Observe, too, that the Republicans seem to be swinging back into O'Donnell/Akin mode, using primary challenges to dump electable relative moderates in favor of complete loonies.  It's looking very possible that Moore will beat Strange in the Alabama primary and that Ward will beat Flake in the Arizona one.  Alabama is so red that Moore might win the general anyway, but if this kind of thing happens in more purplish states, it could create real opportunities for us, Trump or no Trump.

More importantly, a Trump impeachment will leave the Republican rank-and-file bitterly divided.  As Trump's poll ratings sink, hard-core Trumpanzees remain a minority, but a large one, within the Republican base.  And Trump will not simply vanish after impeachment.  He'll keep right on tweeting and holding rallies, whipping up his people with a full-bore Dolchstoßlegende featuring Republicans who turned on him as arch-traitors.  The party will go into 2018 and perhaps even 2020 with a big chunk of its base enraged against its establishment.  (In fact, I think the fear of this scenario is the main reason why the Republicans haven't impeached Trump already.)

But the most important reason why we must support impeachment has to do with the President's personal control over nuclear weapons.  Pence, at least, is basically a "normal" Republican no more likely to use an H-bomb in a fit of anger, or start a war out of stupidity, than any other President, while Trump's belligerent and erratic nature make him unacceptably dangerous in that position.  This issue is more important than anything that happens or doesn't happen within the US.  The risk Trump presents to the lives of millions of people in Seoul or Tehran outweighs our domestic political concerns.

8 Comments:

Blogger Donna said...

Thank you – I needed to read this today.

29 August, 2017 13:53  
Anonymous Anonymous said...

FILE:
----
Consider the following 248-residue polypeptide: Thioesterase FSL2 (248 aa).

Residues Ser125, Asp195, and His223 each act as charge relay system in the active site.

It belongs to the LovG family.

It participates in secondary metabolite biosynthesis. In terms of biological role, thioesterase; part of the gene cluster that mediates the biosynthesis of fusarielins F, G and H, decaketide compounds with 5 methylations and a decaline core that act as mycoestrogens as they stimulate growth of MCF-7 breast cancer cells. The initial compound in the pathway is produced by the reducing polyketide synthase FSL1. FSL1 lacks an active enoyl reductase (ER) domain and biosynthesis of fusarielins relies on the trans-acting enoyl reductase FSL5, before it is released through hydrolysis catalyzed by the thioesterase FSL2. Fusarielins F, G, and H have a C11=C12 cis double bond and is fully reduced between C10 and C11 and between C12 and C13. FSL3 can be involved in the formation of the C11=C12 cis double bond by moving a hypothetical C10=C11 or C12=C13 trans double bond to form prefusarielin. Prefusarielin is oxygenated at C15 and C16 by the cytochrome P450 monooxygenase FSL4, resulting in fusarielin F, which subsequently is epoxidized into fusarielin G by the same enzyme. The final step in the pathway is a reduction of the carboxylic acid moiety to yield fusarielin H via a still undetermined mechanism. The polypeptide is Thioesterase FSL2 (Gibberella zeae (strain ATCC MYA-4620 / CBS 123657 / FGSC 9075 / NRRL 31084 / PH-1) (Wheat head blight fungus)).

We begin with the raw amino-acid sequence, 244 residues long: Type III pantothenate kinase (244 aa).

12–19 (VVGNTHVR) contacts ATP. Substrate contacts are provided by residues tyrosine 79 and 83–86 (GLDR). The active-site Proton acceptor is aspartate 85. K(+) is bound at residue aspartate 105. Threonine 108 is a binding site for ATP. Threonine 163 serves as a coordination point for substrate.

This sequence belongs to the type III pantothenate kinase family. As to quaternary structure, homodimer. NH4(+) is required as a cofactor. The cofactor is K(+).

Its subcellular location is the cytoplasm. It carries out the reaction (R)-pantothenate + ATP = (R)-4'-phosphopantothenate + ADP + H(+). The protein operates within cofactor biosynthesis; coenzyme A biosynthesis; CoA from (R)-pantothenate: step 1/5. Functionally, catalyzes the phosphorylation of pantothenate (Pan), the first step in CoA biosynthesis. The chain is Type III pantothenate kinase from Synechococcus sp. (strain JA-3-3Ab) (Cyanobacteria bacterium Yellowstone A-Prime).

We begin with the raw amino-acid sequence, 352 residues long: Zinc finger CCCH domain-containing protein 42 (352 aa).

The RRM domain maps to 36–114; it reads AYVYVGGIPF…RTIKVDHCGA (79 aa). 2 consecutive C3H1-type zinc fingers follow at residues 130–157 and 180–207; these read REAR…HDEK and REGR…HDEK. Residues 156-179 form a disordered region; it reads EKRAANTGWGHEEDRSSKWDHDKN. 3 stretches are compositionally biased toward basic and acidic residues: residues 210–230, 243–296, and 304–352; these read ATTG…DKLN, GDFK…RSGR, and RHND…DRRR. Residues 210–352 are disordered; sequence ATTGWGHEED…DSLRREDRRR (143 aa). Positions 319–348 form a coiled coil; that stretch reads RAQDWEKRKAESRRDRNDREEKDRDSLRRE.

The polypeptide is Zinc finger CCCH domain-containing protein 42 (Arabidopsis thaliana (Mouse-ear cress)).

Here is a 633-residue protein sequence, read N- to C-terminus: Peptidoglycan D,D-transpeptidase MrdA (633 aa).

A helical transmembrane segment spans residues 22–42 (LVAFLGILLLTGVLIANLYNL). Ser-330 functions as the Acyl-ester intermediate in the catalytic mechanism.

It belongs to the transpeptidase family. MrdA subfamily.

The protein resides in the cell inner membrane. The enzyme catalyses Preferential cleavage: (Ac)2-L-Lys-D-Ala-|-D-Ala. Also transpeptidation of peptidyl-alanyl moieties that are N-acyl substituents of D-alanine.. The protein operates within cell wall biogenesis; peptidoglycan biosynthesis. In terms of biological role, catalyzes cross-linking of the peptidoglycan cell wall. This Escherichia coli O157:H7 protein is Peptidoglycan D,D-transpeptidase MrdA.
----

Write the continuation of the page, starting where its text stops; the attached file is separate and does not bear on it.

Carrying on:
Pence may be less likely to stupidly or accidentally trigger a nuclear confrontation but he's much more likely to do it intentionally. His insane Dominionist theology believes that a conflagration in the Middle East is a prerequisite for the return of his "savior" and the establishment of the "New Jerusalem" and heaven here on earth, so while he may be less likely to provoke N. Korea he will be much more likely, if not more probable, to start some shit vs Iran/Syria/Lebanon to help fulfill this demented "prophecy".

30 August, 2017 06:46  
Blogger Shaw Kenawe said...

I fully support impeachment. My next blog post will be from Lawfare's Benjamin Witte's article on urging Congress to open an impeachment inquiry.

Great analysis on repealing and replacing Trump!

30 August, 2017 06:48  
Blogger Infidel753 said...

Donna: Glad to have been of help.....

Anon: That's a concern I've always had about a fundie in the Oval Office. In Pence's case, I think he's probably not that hard-core -- if he were, he wouldn't have backed down on the Indiana anti-gay law under pressure from business. Nevertheless, it's definitely a risk. I just think it's substantially lower than the risk with Trump. The real solution, of course, is to change how US nuclear weapons are controlled.

Shaw: Thanks! I'll look forward to the post.

30 August, 2017 08:06  
Blogger Ranch Chimp said...

You really been analyzing the situation, which I guess is good ... I'm lost on Trump and what's going on, simply because I got so burned out on it over the last few months, I been ignoring most of the news about him ... it's like several times a day, tweets, talking shit, etc, etc (like a f'n circus of sort).

What I do know is this ... I will be voting against Trump/ Pence and Republicans in next election any way you slice it. Pence is just another f'n fruit loop, regardless of how mellow he is or liked. And unlike many ... I dont think Trump is "evil" ... I just dont think he is a well balanced President for representing such a diverse nation ... and he should slack up on not calling these Nazi's out ... he just pissed alot of folks off too as a president, regardless of the following he has.